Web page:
- Discounted pricing: Just as tender offers can sometimes be priced at a premium, they can also sometimes be priced at a discount. By regularly monitoring the fair market value of your shares and the 409A valuation of your company, you’ll be quick to know how fair of a deal you’re getting.
- Limited participation: Tender offers may not be open to all employees, and those who are eligible might be restricted in the number of shares they can sell.
- Tax implications: Participating in a tender offer will lead to tax liabilities, which should be carefully assessed before deciding to participate.
- Missing out on future growth: By selling shares in a tender offer, employees could miss out on potential future growth or other liquidity events such as an IPO, depending on how many shares they hold onto after the fact.
Personal Financial Planning Considerations
No matter the amount of cash you end up with after a tender offer or other liquidity event, thoughtful personal financial planning should always be considered as your immediate next step. Here are some general strategies to consider:
- Pay any taxes owed from the tender offer: Prioritize paying off any tax liabilities arising from the tender offer. Selling your shares will come with tax consequences, and you need to be prepared for that.
- Consider any short-term cash requirements or debt payments: Evaluate your current financial situation and use any proceeds to pay off high-interest debt or meet any pressing financial needs. This may include creating an emergency fund, paying off credit card debt, or addressing any outstanding loans.
- Explore tax-advantaged ways to invest for the future: Make use of tax-advantaged accounts such as IRAs, 401(k)s, or savings plans to invest the proceeds from the tender offer.
- Maximize your idle cash: Put your idle cash to work by placing it in high-yield savings accounts, money market accounts, or short-term investment vehicles that offer higher interest rates than traditional savings accounts.
- Exercise more options: Depending on the structure of your equity compensation, the proceeds from a tender offer may provide enough cash for you to justify exercising more options awarded to you by your employer. Reinvesting your money could be a worthwhile strategy depending on the future outlook of the company.
Frequently Asked Questions
- How do I know if my company is conducting a tender offer? Your company will notify you about the tender offer, outlining the terms, the price per share, and the number of days you have to participate. Tender offer periods typically last for at least 30 days.
- How many shares should I sell in a tender offer? The decision of how many shares to sell in a tender offer depends on your personal financial situation, goals, and risk tolerance. Consult with a Harness Wealth advisor or other financial planning professional to help you make an informed decision based on your individual circumstances.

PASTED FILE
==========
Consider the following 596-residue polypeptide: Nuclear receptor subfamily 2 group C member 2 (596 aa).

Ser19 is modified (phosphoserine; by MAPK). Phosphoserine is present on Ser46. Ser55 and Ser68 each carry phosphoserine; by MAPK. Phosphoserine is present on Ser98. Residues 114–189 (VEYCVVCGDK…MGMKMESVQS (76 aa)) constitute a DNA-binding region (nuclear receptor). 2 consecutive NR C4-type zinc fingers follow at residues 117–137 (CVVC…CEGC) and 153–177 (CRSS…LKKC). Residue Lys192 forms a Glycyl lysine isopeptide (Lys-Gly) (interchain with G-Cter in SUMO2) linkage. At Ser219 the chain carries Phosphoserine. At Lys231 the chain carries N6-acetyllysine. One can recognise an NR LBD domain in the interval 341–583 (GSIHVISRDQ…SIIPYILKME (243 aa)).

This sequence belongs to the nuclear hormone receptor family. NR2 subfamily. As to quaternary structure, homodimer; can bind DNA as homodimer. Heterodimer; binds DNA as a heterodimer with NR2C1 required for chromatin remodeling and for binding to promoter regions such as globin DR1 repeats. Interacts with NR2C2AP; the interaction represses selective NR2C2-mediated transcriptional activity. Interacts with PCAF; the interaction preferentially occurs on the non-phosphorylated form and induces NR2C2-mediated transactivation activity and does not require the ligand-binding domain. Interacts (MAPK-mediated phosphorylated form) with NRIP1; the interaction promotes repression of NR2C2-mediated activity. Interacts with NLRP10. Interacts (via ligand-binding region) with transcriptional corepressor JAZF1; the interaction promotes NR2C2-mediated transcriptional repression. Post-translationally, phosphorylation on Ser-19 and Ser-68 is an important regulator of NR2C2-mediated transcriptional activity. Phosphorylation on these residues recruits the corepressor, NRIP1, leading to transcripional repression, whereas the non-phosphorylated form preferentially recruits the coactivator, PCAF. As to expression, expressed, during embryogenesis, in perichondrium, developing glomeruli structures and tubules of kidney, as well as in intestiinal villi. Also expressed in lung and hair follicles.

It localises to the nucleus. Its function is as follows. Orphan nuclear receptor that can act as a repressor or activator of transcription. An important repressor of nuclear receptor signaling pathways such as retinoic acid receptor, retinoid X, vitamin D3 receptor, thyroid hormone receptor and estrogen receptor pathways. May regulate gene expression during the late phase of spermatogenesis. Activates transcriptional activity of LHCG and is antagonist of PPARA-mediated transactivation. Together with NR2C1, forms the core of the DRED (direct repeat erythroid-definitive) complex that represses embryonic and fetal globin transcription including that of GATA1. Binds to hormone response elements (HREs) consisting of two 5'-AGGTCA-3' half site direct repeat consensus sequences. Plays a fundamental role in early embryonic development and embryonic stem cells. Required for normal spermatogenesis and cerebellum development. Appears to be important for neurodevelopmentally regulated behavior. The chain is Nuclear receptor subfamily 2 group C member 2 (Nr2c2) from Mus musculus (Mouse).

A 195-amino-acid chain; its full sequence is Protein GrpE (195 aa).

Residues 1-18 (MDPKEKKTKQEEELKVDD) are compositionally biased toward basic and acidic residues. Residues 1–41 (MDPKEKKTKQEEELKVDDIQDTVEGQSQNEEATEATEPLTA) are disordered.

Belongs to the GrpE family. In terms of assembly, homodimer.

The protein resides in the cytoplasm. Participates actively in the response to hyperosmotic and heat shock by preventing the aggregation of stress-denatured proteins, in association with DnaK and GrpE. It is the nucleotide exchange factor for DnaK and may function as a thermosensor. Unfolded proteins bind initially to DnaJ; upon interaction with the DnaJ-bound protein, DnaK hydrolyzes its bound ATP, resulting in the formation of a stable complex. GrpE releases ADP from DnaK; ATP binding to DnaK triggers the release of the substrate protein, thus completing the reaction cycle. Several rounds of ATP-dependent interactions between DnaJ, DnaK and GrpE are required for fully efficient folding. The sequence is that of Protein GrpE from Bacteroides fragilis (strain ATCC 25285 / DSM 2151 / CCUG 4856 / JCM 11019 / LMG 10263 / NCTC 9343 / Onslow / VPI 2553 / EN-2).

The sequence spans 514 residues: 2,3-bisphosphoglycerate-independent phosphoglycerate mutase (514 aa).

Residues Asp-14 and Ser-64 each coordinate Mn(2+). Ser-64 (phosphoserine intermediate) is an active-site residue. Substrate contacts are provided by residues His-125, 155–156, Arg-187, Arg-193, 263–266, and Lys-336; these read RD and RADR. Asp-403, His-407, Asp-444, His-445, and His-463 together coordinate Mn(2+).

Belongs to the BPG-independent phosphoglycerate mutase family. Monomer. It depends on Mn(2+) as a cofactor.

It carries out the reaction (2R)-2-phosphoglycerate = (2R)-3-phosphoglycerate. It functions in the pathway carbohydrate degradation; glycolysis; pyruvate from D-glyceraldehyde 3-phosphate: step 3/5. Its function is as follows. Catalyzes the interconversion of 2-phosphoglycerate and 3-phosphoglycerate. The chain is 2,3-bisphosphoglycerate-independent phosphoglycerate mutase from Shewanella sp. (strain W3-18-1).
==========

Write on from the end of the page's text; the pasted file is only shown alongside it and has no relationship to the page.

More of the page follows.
- What happens if the tender offer is oversubscribed? If more shares are offered for sale than the buyer is seeking to purchase, the tender offer may be oversubscribed. In this case, the company or the buyer may choose to increase the number of shares they are willing to buy or allocate shares proportionally among the sellers. This may result in employees being able to sell only a portion of their shares, depending on the level of oversubscription and the allocation method chosen.
- Can I change my mind after accepting a tender offer? Generally, once you have accepted a tender offer and submitted your shares for sale, you cannot change your mind or withdraw your shares. However, the exact terms and conditions of each tender offer may vary, so it is important to carefully review the documentation provided by your company before making a decision.
- What happens to my shares if I don’t participate in the tender offer? If you choose not to participate in a tender offer, your shares will remain in your possession. But it’s important to be aware of any expiration dates on your options or RSUs, as some tender offers are timed accordingly to offer liquidity on expiring shares.
How Harness Wealth Can Help
Tender offers can provide startup employees with a tremendous opportunity to unlock the value of their equity compensation. However, participating in a tender offer is not without its potential drawbacks, such as tax implications, and the risk of missing out on future growth. As a startup employee, it is essential to evaluate your personal financial situation, goals, and risk tolerance, and consult with your Harness Tax Advisor or other tax professional and financial advisor before making any decisions related to tender offers or other liquidity events.
If you have equity compensation and have questions about how a tender offer might impact your financial goals and needs, consider booking an Equity Tax Planning Session with Harness Wealth. Our equity-experienced tax advisors will answer any question about your equity, and provide projections around potential equity decisions to help you make an informed decision for your financial future.